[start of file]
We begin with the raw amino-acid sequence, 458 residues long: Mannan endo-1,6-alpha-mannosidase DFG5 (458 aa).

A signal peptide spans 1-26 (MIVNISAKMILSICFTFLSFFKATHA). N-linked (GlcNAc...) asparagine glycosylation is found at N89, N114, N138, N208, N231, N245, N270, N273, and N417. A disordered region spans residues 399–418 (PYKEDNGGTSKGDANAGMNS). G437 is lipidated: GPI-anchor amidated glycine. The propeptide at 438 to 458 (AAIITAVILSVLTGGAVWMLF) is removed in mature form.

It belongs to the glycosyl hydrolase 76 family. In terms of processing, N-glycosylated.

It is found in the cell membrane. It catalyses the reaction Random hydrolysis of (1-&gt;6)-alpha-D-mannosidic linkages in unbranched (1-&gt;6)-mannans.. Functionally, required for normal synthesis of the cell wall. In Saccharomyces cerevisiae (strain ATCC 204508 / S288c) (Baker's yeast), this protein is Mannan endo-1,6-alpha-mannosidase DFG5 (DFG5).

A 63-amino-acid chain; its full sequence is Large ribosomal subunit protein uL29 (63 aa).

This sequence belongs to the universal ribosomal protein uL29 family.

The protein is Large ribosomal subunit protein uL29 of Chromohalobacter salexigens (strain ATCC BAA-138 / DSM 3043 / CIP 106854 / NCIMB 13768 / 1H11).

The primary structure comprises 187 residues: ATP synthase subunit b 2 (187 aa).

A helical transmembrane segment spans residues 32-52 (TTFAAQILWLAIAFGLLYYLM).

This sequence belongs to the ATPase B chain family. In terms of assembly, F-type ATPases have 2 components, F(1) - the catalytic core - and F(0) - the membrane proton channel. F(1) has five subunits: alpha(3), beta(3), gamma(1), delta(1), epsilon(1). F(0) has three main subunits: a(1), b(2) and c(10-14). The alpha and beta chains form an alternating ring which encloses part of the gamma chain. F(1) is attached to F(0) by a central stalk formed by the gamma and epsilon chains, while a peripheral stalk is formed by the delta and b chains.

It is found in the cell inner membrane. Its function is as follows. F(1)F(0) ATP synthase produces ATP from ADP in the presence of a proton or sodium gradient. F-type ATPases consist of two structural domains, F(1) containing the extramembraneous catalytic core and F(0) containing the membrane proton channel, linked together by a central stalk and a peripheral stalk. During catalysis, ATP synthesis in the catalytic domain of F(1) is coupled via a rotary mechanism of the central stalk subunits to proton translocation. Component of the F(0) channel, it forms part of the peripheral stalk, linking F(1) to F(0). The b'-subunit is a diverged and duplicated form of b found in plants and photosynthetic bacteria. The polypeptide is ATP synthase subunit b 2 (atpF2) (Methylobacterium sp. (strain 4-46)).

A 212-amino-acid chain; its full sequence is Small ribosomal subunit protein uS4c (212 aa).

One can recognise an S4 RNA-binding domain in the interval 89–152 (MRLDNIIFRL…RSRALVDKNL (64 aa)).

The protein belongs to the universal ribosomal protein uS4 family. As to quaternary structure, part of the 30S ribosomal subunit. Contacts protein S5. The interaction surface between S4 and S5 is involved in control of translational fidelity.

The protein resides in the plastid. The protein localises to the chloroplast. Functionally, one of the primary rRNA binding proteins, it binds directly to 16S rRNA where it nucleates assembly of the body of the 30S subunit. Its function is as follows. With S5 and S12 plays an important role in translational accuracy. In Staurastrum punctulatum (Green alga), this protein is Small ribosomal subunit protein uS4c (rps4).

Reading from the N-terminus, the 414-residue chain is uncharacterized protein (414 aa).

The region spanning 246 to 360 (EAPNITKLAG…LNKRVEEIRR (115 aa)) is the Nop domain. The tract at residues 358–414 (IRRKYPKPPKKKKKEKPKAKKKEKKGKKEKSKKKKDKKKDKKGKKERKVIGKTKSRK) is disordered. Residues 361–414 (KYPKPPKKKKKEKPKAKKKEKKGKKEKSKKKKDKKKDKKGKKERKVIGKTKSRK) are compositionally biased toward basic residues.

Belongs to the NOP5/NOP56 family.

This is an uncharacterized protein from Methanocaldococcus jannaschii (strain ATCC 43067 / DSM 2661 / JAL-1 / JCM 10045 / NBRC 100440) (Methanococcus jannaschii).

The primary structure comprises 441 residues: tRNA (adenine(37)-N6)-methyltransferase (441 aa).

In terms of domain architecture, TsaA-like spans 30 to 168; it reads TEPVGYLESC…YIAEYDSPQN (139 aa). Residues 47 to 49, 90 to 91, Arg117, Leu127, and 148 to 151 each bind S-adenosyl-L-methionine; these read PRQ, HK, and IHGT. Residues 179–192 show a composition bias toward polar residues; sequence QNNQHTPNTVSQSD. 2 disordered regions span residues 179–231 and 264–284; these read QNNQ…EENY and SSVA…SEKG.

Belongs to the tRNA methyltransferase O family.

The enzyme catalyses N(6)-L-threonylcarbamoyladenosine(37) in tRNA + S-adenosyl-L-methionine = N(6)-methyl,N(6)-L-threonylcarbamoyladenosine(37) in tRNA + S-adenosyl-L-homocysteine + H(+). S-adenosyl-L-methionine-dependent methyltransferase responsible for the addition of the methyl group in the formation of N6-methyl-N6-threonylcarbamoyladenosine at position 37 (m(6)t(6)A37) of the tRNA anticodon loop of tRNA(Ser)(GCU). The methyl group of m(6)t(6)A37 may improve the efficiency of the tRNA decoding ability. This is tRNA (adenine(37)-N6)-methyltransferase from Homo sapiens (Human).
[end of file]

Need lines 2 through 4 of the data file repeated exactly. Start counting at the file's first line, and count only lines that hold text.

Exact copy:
A signal peptide spans 1-26 (MIVNISAKMILSICFTFLSFFKATHA). N-linked (GlcNAc...) asparagine glycosylation is found at N89, N114, N138, N208, N231, N245, N270, N273, and N417. A disordered region spans residues 399–418 (PYKEDNGGTSKGDANAGMNS). G437 is lipidated: GPI-anchor amidated glycine. The propeptide at 438 to 458 (AAIITAVILSVLTGGAVWMLF) is removed in mature form.

It belongs to the glycosyl hydrolase 76 family. In terms of processing, N-glycosylated.

It is found in the cell membrane. It catalyses the reaction Random hydrolysis of (1-&gt;6)-alpha-D-mannosidic linkages in unbranched (1-&gt;6)-mannans.. Functionally, required for normal synthesis of the cell wall. In Saccharomyces cerevisiae (strain ATCC 204508 / S288c) (Baker's yeast), this protein is Mannan endo-1,6-alpha-mannosidase DFG5 (DFG5).